It was a warm afternoon in early September when I first met the Illustrated Man.
“In these eighteen startling visions of humankind’s destiny, unfolding across a canvas of decorated skin, living cities take their vengeance, technology awakens the most primal natural instincts, and dreams are carried aloft in junkyard rockets.”
I’ve had a copy of The Illustrated Man for practically forever, and as soon as I opened the book I was sorry that I had let it languish for so long on my shelves. Because these stories are good. As the book progressed, they did start to blur together, but perhaps that’s fitting given their medium. And anyway, the vast majority of these stories wowed me. Some of them are quite frightening.
The book begins with the narrator encountering the Illustrated Man, a man completely covered in tattoos, who tells the story of how he got them (and how he curses them now). When night falls, the beautiful images on his body begin to move, and stories unfold…
The first story, “The Veldt”, is perhaps one of the most disturbing in the whole collection. It tells of a world where even the simplest tasks are accomplished by machines: there’s a toastmaking machine, and a shoetying machine, and a painting pictures machine. And there are nurseries which can be set to different backgrounds, moving wallpapers, if you will. They’re supposed to be just images, and you’re supposed to change them frequently, but one family’s children have an obsession with the African savanna (or veldt). As you might imagine, things do not end well.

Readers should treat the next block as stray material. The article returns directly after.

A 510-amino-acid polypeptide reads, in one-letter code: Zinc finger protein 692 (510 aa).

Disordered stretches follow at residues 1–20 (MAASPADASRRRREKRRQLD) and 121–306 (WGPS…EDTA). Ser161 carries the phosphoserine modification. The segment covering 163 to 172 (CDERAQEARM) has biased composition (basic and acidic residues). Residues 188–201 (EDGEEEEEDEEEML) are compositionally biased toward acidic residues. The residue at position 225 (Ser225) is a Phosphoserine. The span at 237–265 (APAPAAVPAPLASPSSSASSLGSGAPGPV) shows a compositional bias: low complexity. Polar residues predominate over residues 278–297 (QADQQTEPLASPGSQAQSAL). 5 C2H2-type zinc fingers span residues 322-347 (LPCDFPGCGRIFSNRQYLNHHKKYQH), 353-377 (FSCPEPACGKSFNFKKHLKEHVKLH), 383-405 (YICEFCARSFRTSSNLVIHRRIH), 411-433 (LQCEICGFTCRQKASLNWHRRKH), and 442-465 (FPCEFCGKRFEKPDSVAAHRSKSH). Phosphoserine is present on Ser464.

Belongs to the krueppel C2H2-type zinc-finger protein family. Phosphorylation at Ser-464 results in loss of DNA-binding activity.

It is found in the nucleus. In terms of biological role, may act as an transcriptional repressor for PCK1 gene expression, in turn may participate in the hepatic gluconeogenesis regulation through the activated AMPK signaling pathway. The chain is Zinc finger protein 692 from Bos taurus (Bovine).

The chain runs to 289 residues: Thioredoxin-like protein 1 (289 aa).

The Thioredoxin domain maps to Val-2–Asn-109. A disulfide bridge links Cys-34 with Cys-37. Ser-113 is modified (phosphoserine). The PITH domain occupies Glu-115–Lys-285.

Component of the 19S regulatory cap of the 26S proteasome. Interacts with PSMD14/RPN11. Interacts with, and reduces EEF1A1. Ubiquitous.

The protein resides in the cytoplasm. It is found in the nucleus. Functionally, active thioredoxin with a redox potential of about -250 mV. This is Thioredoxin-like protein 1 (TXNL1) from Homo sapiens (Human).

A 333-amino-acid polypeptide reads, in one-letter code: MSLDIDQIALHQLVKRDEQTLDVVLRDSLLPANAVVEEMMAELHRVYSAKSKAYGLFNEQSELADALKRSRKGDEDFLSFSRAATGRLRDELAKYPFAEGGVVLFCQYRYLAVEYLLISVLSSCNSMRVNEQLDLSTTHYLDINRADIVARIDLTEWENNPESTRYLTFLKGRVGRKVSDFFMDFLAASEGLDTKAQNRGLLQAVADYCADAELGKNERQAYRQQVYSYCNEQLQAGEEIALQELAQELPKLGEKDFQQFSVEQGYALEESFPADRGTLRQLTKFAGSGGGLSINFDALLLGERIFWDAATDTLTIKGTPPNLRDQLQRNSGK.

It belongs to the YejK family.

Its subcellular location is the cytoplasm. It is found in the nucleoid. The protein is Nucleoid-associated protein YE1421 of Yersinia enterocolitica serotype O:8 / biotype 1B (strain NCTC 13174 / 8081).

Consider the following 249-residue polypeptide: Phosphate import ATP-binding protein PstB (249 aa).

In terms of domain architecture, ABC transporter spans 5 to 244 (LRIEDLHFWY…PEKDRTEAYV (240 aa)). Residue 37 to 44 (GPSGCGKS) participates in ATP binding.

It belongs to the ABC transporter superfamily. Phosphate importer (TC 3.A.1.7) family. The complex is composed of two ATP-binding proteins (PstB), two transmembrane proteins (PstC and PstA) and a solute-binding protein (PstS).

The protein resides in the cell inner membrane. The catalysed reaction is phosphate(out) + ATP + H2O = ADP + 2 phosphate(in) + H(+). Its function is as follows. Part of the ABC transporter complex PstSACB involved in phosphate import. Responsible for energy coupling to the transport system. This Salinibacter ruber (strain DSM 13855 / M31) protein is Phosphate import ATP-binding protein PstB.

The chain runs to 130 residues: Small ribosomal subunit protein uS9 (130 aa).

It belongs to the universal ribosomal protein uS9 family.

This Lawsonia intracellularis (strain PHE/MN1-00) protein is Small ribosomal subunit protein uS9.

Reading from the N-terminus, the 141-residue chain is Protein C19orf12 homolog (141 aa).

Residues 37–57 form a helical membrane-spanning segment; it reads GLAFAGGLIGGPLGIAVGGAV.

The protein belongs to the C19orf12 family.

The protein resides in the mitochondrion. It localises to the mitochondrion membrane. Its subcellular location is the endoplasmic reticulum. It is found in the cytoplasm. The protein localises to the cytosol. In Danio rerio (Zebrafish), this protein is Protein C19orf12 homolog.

There are eighteen stories, and about half of them really stuck with me as being quite good. I’m only going to talk about them. The others were fine too, but just not as compelling. Bradbury really excels at his depictions of nightmarish futuristic worlds, nightmarish because they seem so plausible. Like Neil Gaiman, he’s also a master at turning situations upside down, reversing them from what they normally are. Such is the case in the third story, “The Other Foot”, in which African Americans fled white oppression and built their own colony on Mars. Then one day a rocket with a white man arrives…what follows is a fascinating and wry exploration of whether two wrongs make a right. I’d heard of this story before, and it was quite good.
“The Man” and “The Long Rain” are both about Earthmen’s planetary explorations, although in different ways. “The Man” explores the jaded disbelief of the modern man, who must have facts, facts, and more facts. “The Long Rain” resonated with me given where I live; in it, Venus is a place where it perennially rains, and there’s no escaping it, unless you get to one of the fabled Sun Domes. Otherwise, you’ll die. It was such a chilling story, yet so good.
I also enjoyed “The Rocket Man”, “The Last Night of the World”, and while I didn’t like “The Exiles” very much, there were definitely shades of F-451 in it; the story deals with the burning and banishing of subversive books and authors.
“The Fox and the Forest” was very frightening but masterfully crafted; so was “The Visitor”, which showcased the ugliness of human nature and how in fighting over something precious we ruin it for everyone. “The Concrete Mixer” was also uncanny, as was “Marionettes, Inc.”.”The City” may be one of the scariest in the whole book; it’s about a metropolis with a life of its own and a desire for vengeance. Overall I enjoyed this book; some of the stories I’m sure I’ll treasure, and the overall conceit is a good one.